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Willimantic Charter School Faces Potential Closure Amid Questionable Management Practices

WNPR/David DesRoches
Students, teachers and parents at Path Academy in Willimantic, expressing concern about the potential closure of their school.

The state Department of Education has voted to consider closing a charter school in Willimantic, after the department found several problems with how the school has been managed. 

Path Academy is a charter high school that teaches older students, or those who aren’t on track to graduate on time. The state claims that Path has operated two satellite locations in Hartford and Norwich without being authorized to do so. The school also enrolled many students who weren’t regularly attending, and it was teaching some students part-time while getting grant money as if these students were full-time.

State records show that the school lacked documents for 128 students over a two-year period. This means the state may have overpaid Path Academy by over $1.5 million during this time.

State education department Commissioner Dianna Wentzel fielded a stream of questions and comments from students and parents at Path Academy on Tuesday. She says if the state Board of Education revokes Path’s charter, each student would be placed in another school according to their needs. In the meantime...

“Please keep coming to school it’s very important," Wentzell said. "Keep working, keep studying, keep fulfilling the graduation requirements. Any action that would be taken would be taken after the school year.”

But those words confused 18-year-old student Samantha Marley, who was expecting to graduate over the summer, after the school year ends.

“I’m scared," she said. "I’m scared for my future and I think a lot of other kids here are.”

Enid Rey runs the non-profit Our Piece of the Pie, or OPP, which manages the charter school. She said the school is aware of the problems and has been working to fix them over the last few months.

“That there are issues that need remedying, I’m not disputing that," Rey said. "We’re working on them actively.”

The state became aware of the problems back in October of 2017 -- only two months after Rey took over at OPP. The school has had since January to fix the problems, but the state has pointed out that not enough has been done over the last five months. Rey says that’s surprising.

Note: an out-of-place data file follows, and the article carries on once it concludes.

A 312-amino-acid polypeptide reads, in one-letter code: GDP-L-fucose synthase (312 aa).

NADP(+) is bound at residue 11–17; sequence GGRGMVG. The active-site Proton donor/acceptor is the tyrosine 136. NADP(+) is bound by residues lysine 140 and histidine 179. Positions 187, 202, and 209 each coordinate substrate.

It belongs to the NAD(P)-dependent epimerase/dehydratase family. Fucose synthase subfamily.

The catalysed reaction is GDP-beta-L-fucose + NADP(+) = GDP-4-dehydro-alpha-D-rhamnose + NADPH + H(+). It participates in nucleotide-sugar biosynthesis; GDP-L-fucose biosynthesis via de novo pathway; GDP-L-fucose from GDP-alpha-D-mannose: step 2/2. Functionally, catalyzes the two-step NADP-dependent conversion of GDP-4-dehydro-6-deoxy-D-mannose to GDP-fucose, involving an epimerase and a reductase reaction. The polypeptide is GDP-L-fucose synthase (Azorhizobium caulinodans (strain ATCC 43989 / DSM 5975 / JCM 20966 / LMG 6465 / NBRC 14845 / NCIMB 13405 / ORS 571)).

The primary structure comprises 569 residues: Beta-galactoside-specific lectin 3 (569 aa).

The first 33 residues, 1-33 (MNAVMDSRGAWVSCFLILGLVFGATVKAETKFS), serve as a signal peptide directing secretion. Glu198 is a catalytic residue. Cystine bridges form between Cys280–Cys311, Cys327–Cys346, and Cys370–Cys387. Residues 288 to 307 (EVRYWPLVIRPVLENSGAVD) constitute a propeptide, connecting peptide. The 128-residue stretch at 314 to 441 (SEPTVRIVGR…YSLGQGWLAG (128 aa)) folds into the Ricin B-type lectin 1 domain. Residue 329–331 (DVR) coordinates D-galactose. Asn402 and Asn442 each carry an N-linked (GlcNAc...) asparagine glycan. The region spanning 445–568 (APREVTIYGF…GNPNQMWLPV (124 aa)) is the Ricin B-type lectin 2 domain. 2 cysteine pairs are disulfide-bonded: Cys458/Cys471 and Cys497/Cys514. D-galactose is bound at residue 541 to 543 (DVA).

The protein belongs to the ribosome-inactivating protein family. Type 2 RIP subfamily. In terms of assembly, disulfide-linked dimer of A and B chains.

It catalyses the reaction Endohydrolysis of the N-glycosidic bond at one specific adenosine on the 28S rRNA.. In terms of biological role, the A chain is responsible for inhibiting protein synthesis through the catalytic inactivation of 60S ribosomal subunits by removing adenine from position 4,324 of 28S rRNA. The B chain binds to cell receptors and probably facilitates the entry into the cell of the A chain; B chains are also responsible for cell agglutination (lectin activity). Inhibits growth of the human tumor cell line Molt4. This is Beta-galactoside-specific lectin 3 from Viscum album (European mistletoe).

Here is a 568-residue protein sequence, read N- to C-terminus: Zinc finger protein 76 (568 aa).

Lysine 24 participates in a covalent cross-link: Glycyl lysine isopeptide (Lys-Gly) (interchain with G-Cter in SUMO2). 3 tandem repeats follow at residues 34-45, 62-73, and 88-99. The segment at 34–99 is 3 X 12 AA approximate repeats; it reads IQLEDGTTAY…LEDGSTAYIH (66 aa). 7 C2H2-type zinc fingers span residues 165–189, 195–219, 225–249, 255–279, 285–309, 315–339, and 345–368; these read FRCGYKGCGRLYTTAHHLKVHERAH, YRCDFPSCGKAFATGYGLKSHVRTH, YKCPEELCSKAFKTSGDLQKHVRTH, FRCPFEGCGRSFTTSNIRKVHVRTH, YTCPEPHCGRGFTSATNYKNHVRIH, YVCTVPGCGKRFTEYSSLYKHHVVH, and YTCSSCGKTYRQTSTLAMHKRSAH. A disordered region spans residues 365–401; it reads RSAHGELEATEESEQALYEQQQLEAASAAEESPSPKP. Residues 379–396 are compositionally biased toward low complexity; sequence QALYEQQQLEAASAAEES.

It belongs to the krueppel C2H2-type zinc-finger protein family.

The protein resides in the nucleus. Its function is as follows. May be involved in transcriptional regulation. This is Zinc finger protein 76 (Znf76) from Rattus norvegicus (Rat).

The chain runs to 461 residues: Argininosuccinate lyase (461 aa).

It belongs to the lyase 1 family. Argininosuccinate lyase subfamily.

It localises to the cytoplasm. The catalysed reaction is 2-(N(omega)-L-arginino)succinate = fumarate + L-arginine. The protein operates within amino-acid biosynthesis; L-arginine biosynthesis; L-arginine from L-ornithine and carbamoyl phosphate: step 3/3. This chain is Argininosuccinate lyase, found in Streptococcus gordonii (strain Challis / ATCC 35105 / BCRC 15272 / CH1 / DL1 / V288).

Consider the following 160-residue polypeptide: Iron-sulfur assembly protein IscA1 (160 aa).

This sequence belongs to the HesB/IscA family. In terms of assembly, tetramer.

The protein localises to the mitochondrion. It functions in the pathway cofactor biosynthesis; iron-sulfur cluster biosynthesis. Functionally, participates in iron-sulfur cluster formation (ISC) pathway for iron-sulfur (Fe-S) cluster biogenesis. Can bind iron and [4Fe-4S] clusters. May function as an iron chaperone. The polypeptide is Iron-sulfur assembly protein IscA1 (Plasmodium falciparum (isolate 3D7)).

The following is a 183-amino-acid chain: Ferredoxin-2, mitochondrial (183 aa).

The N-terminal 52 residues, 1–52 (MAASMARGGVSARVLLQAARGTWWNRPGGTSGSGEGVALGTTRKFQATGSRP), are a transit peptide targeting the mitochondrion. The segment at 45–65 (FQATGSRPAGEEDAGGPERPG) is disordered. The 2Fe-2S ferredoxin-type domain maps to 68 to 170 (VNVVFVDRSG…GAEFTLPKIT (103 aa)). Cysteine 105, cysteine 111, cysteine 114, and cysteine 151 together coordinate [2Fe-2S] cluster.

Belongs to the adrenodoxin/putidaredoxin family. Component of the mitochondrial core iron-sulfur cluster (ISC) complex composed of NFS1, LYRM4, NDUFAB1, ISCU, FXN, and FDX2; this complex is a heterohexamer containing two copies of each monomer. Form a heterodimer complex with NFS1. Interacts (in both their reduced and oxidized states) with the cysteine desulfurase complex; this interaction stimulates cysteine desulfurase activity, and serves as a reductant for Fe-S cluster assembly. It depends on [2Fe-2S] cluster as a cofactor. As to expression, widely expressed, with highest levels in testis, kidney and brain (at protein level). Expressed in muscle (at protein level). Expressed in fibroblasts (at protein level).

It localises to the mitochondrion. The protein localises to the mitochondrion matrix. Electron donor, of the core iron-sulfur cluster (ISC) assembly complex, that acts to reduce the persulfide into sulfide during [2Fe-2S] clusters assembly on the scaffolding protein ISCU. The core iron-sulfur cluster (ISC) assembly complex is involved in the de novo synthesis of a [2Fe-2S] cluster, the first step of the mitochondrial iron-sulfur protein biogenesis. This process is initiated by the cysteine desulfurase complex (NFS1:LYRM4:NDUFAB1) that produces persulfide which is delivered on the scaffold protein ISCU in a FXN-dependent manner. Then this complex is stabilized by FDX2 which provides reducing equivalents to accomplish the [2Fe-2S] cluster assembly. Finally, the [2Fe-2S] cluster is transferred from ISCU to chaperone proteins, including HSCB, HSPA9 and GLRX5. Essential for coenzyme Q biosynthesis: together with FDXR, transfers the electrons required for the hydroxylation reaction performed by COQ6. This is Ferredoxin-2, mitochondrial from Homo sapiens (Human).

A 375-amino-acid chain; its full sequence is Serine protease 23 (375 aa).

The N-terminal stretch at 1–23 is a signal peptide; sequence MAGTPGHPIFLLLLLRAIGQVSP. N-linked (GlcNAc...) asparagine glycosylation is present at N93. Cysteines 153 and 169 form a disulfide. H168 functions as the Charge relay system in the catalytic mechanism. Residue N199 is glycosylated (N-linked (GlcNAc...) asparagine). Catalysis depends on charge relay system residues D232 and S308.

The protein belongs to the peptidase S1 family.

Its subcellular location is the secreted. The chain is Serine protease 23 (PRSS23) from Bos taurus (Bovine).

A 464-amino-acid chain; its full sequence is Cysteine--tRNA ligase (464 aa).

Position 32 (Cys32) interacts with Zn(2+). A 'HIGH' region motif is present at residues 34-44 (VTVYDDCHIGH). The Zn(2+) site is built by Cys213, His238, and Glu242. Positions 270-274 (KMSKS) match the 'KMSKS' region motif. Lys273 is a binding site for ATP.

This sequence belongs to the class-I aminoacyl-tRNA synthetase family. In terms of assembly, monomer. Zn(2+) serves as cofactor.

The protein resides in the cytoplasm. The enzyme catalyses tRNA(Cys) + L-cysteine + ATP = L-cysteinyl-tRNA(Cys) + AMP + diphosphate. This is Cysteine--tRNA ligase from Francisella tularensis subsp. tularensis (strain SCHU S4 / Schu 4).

“We have been responding to the state, we have submitted corrective action plans, and we’ve been in back-and-forth dialogue with the state," Rey said. "This was not where we thought the conversation would end, however.”

The original charter might need to be revised to reflect the challenge of teaching older students who are under-credited, Rey pointed out.

“We all, including the state," she said, "may have underestimated how much it really takes to engage and serve students who are disconnected.”  

Many of the students have jobs, take care of children, or both. That’s reflected in the high numbers of absences -- nearly two-thirds of Path students were absent 50 or more days, and a third missed at least 100 days of school. And that’s for this school year, which isn’t over yet.

Rey said these students we missing even more days before they came to Path.

“For us, if a student attends 50-percent of the time, that’s a huge win," Rey said. "That’s a huge level of engagement. But that may not translate for what we need it to, in terms of the state’s measures.”

The state’s largest teachers union issued a statement, urging the school’s charter to be revoked, and calling Path’s practices, “shocking” and “unacceptable.”

“Unfortunately, closing down Path Academy is the beginning, not the end of what is needed,” said Sheila Cohen, president of the Connecticut Education Association, in a statement. “The legislature must pass stronger laws that govern charter school management companies to ensure that they follow the law, and not defraud the public.”

Path Academy will have an opportunity to be heard at a state school board meeting set for June 19. The board then has 30 days to decide its fate.

David finds and tells stories about education and learning for WNPR radio and its website. He also teaches journalism and media literacy to high school students, and he starts the year with the lesson: “Conflicts of interest: Real or perceived? Both matter.” He thinks he has a sense of humor, and he also finds writing in the third person awkward, but he does it anyway.

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